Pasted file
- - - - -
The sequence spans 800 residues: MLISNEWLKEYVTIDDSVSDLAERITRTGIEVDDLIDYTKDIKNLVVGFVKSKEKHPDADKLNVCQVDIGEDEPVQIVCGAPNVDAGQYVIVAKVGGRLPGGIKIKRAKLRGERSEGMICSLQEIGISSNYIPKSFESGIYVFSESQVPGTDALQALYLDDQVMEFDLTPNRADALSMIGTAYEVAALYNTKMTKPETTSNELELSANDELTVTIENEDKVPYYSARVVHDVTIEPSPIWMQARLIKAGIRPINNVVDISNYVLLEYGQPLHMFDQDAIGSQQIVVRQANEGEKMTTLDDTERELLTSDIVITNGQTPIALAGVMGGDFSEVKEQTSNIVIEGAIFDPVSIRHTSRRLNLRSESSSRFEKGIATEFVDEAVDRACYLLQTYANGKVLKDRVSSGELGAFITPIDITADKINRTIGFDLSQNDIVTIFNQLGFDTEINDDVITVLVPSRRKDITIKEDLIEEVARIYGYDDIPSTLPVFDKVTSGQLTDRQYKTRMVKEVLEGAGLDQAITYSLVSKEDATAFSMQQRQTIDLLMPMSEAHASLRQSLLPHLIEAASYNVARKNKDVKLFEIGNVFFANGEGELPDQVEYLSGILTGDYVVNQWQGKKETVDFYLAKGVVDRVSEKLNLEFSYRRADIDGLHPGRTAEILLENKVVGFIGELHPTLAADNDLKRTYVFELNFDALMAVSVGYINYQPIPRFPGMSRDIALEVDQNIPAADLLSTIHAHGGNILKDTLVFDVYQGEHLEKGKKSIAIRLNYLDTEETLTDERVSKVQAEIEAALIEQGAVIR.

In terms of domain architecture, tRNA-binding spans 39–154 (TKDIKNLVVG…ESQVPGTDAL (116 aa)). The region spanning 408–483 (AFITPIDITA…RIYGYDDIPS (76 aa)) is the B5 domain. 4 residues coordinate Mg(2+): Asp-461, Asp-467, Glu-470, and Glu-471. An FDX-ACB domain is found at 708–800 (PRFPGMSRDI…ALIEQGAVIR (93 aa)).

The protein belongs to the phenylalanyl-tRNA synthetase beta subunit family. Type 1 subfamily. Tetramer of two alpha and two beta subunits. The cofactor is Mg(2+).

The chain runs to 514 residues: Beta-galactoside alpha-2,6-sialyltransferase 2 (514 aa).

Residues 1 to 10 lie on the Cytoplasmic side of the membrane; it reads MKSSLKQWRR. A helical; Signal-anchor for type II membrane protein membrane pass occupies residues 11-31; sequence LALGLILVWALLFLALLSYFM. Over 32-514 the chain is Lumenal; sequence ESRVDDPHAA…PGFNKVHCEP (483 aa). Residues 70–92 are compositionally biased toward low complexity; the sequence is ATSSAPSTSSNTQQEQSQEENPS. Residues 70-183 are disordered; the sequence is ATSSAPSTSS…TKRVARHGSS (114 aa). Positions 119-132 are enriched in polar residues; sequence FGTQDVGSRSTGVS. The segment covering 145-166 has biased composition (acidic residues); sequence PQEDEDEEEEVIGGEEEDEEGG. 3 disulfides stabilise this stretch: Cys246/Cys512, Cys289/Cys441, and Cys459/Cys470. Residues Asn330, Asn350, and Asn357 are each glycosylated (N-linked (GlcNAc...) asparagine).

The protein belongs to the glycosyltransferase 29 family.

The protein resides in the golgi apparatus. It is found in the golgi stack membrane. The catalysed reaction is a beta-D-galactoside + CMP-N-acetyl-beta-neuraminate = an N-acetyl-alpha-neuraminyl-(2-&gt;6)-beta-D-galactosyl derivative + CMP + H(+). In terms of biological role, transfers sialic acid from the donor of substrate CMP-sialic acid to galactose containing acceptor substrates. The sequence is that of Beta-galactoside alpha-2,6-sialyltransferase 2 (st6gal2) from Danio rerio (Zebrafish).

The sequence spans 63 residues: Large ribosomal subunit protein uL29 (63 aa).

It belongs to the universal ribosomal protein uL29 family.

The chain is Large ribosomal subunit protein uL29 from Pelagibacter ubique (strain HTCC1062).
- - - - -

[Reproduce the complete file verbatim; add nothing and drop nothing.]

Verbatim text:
The sequence spans 800 residues: MLISNEWLKEYVTIDDSVSDLAERITRTGIEVDDLIDYTKDIKNLVVGFVKSKEKHPDADKLNVCQVDIGEDEPVQIVCGAPNVDAGQYVIVAKVGGRLPGGIKIKRAKLRGERSEGMICSLQEIGISSNYIPKSFESGIYVFSESQVPGTDALQALYLDDQVMEFDLTPNRADALSMIGTAYEVAALYNTKMTKPETTSNELELSANDELTVTIENEDKVPYYSARVVHDVTIEPSPIWMQARLIKAGIRPINNVVDISNYVLLEYGQPLHMFDQDAIGSQQIVVRQANEGEKMTTLDDTERELLTSDIVITNGQTPIALAGVMGGDFSEVKEQTSNIVIEGAIFDPVSIRHTSRRLNLRSESSSRFEKGIATEFVDEAVDRACYLLQTYANGKVLKDRVSSGELGAFITPIDITADKINRTIGFDLSQNDIVTIFNQLGFDTEINDDVITVLVPSRRKDITIKEDLIEEVARIYGYDDIPSTLPVFDKVTSGQLTDRQYKTRMVKEVLEGAGLDQAITYSLVSKEDATAFSMQQRQTIDLLMPMSEAHASLRQSLLPHLIEAASYNVARKNKDVKLFEIGNVFFANGEGELPDQVEYLSGILTGDYVVNQWQGKKETVDFYLAKGVVDRVSEKLNLEFSYRRADIDGLHPGRTAEILLENKVVGFIGELHPTLAADNDLKRTYVFELNFDALMAVSVGYINYQPIPRFPGMSRDIALEVDQNIPAADLLSTIHAHGGNILKDTLVFDVYQGEHLEKGKKSIAIRLNYLDTEETLTDERVSKVQAEIEAALIEQGAVIR.

In terms of domain architecture, tRNA-binding spans 39–154 (TKDIKNLVVG…ESQVPGTDAL (116 aa)). The region spanning 408–483 (AFITPIDITA…RIYGYDDIPS (76 aa)) is the B5 domain. 4 residues coordinate Mg(2+): Asp-461, Asp-467, Glu-470, and Glu-471. An FDX-ACB domain is found at 708–800 (PRFPGMSRDI…ALIEQGAVIR (93 aa)).

The protein belongs to the phenylalanyl-tRNA synthetase beta subunit family. Type 1 subfamily. Tetramer of two alpha and two beta subunits. The cofactor is Mg(2+).

The chain runs to 514 residues: Beta-galactoside alpha-2,6-sialyltransferase 2 (514 aa).

Residues 1 to 10 lie on the Cytoplasmic side of the membrane; it reads MKSSLKQWRR. A helical; Signal-anchor for type II membrane protein membrane pass occupies residues 11-31; sequence LALGLILVWALLFLALLSYFM. Over 32-514 the chain is Lumenal; sequence ESRVDDPHAA…PGFNKVHCEP (483 aa). Residues 70–92 are compositionally biased toward low complexity; the sequence is ATSSAPSTSSNTQQEQSQEENPS. Residues 70-183 are disordered; the sequence is ATSSAPSTSS…TKRVARHGSS (114 aa). Positions 119-132 are enriched in polar residues; sequence FGTQDVGSRSTGVS. The segment covering 145-166 has biased composition (acidic residues); sequence PQEDEDEEEEVIGGEEEDEEGG. 3 disulfides stabilise this stretch: Cys246/Cys512, Cys289/Cys441, and Cys459/Cys470. Residues Asn330, Asn350, and Asn357 are each glycosylated (N-linked (GlcNAc...) asparagine).

The protein belongs to the glycosyltransferase 29 family.

The protein resides in the golgi apparatus. It is found in the golgi stack membrane. The catalysed reaction is a beta-D-galactoside + CMP-N-acetyl-beta-neuraminate = an N-acetyl-alpha-neuraminyl-(2-&gt;6)-beta-D-galactosyl derivative + CMP + H(+). In terms of biological role, transfers sialic acid from the donor of substrate CMP-sialic acid to galactose containing acceptor substrates. The sequence is that of Beta-galactoside alpha-2,6-sialyltransferase 2 (st6gal2) from Danio rerio (Zebrafish).

The sequence spans 63 residues: Large ribosomal subunit protein uL29 (63 aa).

It belongs to the universal ribosomal protein uL29 family.

The chain is Large ribosomal subunit protein uL29 from Pelagibacter ubique (strain HTCC1062).